13. Dessert Storm

    Dessert Storm Dances With Drunks

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    This great thread is still tire changing 101! :clap

    One question: when mounting the second side of the tire, I understand that the bead must sit in the well opposite the point at which you are working. But does this mean just the bead of the side of the tire you are working on, or both beads including the side already fully mounted?
  14. Navin

    Navin Long timer

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    Apply it about 6-8mm from the tip, then in use, feel it click on the rims edge. Very effective.
  15. Nathan_66

    Nathan_66 Been here awhile

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    atv tires are a PITA! Did the front tire today, after an initial futile attempt and realizing it was just as stuck on as the rear tire I went and fired up the truck! And borrowed wife's car to hold the tire down on other side.

    make sure you have boards underneath both sides of tire, at least 1/4" away from rim, so rim is not crushed/pressed against the bottom. And the top board ends are at least 1/4" away from rim.
    IMG_0137_rsz.jpg

    Bead still didn't break but the inner lip was well exposed for ez cutting with a Dremel disc cutter. Then it pops right off. Make sure you are wearing glasses and gloves, all kinds of crap can hit the fan...as usual. Was anticlimactic, made some interesting 'ready to blow' noises then a little grinding pop and that was the end of the drama.
    IMG_0141_rsz.jpg

    I flipped the tire and did same thing on other side. Then after all done told wife what her car was used for, her eyes got real big. Then the drama started up again lol
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  16. deguoren

    deguoren 该出手时就出手

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    My technic needs some improvement, but one thing I cant manage alone: getting the very last bit of tire back over the rim, into its place. I use 2 short and 1 long tire irons and washing liquid to "grease" the tire. With two people we just trample it back in, but alone no chance. Stiff tires like Annakke Wild or Mitas E7. Any tips?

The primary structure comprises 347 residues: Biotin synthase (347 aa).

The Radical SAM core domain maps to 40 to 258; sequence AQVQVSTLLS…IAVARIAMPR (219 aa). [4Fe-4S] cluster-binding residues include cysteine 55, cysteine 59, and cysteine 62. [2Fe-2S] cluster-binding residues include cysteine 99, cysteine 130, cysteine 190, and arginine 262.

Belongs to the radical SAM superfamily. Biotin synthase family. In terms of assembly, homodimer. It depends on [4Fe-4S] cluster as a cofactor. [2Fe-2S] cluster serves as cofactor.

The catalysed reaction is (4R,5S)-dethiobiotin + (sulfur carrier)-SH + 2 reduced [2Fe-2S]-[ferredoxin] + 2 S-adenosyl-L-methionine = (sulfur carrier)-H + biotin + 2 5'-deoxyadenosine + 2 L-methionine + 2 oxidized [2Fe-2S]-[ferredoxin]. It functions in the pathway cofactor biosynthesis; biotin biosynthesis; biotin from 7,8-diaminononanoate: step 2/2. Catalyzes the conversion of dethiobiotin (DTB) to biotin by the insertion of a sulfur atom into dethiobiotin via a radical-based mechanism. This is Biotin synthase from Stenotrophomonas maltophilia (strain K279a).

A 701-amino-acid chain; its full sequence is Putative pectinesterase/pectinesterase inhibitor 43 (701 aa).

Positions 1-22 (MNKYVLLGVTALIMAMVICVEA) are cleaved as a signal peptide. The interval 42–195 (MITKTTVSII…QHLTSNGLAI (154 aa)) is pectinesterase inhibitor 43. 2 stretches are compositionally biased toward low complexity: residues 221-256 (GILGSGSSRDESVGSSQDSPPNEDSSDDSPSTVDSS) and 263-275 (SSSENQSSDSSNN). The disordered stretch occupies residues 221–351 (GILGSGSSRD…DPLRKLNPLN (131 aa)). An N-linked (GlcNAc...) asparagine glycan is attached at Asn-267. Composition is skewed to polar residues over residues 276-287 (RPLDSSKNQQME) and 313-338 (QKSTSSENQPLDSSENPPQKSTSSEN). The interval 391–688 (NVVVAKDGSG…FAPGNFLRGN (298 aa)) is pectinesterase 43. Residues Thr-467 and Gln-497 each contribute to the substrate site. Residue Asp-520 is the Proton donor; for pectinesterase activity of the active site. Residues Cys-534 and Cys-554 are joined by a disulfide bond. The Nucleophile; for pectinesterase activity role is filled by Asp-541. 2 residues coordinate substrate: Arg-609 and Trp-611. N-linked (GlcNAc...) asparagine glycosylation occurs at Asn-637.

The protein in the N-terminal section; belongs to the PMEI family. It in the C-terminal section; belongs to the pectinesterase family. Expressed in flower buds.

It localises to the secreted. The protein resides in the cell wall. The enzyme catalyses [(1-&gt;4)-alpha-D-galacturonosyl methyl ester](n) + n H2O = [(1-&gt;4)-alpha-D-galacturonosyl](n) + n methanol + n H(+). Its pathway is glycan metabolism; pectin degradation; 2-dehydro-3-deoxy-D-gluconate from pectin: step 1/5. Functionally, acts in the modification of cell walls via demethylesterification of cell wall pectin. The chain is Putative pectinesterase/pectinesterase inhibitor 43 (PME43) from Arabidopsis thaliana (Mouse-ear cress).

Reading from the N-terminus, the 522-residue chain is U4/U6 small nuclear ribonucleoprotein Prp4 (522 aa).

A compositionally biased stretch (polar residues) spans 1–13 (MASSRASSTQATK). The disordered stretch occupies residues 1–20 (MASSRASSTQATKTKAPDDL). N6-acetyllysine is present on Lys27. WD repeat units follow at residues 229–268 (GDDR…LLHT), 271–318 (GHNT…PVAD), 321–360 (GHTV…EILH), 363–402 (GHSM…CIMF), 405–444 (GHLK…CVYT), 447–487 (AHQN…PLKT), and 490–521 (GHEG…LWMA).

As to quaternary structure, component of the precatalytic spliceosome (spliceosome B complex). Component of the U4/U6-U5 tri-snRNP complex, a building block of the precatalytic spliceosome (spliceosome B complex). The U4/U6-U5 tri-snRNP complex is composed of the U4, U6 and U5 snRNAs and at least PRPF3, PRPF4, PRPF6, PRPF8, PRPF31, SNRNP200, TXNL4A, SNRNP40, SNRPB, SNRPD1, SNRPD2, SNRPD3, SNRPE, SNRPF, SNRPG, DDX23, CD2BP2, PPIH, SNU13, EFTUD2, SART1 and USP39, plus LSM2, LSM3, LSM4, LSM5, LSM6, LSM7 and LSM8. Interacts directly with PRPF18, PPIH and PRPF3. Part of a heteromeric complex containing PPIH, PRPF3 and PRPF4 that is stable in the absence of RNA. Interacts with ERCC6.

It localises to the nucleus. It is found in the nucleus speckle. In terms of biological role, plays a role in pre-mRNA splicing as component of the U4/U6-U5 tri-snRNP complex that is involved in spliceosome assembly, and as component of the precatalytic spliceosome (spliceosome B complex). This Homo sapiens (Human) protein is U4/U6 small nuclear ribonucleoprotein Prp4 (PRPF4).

PS: Chris Birch method to lift rear tire tried today, works well.
    View attachment 2643225

    Attached Files:

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  17. sprouty115

    sprouty115 Long timer Supporter

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    I've mounted an E7 and the only "tip" is to make sure the bead opposite the section you're trying to get over the rim is dropped into the center. It's not an easy tire to mount, but it shouldn't take two people.
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  18. KMM696

    KMM696 Devout Agnostic

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    I'm having a ongoing slow leak problem at the bead with an E7 I mounted. I've popped the bead off, cleaned, relubed and reseated several times and it's gotten better, but not gone away. Since moto storage season is fast approaching here, taking the tire off is first on the list of maintenance projects. I'm starting to think either the bead on the tire might be damaged or the seating surface on the rim. Any visual indicators to look for to confirm? Damaged tire bead is straightforward enough to deal with, but if there is corrosion or damage on the rim, how do I fix that?

    Thanks

    Kevin
  19. ktmmule

    ktmmule Been here awhile

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    I bought a new Woody's wheel works front wheel for my GS with an Excel rim. I could not get the tire to seal at the weld on the bead. I was to paranoid to take a Dremel to it. They advised me to use tire bead sealer at that spot. It worked. I got it at Napa. Interesting enough I have mounted tires since and they sealed.
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  20. Nathan_66

    Nathan_66 Been here awhile

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    Jam your knee down on the opposite end to press the bead down to the center. I've found that using a clamp helps the bead from popping out in the beginning and at the same time keeping the bead closer to the center of the rim at the end.
    IMG_0190.JPG